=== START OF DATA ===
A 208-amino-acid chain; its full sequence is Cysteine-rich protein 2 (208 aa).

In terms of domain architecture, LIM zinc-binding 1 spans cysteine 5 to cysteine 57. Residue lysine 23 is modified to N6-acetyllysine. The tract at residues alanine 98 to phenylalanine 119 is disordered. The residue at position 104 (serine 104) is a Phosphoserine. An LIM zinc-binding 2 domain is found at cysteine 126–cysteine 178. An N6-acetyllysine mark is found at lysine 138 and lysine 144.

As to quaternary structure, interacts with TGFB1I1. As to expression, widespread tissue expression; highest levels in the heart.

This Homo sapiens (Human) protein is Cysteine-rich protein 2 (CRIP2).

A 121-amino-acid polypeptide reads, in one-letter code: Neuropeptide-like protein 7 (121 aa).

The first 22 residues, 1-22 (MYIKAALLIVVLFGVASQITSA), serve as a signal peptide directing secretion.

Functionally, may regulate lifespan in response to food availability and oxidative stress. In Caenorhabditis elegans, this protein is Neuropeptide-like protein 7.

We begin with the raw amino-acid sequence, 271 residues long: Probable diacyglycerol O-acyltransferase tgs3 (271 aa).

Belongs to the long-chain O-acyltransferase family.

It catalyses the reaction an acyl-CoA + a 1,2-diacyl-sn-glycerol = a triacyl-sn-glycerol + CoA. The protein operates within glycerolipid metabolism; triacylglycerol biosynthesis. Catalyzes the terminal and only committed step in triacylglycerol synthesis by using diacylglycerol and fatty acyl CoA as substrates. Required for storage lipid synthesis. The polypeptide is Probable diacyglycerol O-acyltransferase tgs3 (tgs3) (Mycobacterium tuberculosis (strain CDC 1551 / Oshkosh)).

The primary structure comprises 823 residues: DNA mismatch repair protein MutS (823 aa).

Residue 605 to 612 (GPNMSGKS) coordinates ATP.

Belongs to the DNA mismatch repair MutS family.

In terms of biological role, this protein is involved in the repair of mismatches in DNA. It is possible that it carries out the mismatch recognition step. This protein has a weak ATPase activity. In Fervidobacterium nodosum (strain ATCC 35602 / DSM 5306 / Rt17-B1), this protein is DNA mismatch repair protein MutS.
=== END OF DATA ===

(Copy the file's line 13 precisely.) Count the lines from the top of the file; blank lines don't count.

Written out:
Belongs to the DNA mismatch repair MutS family.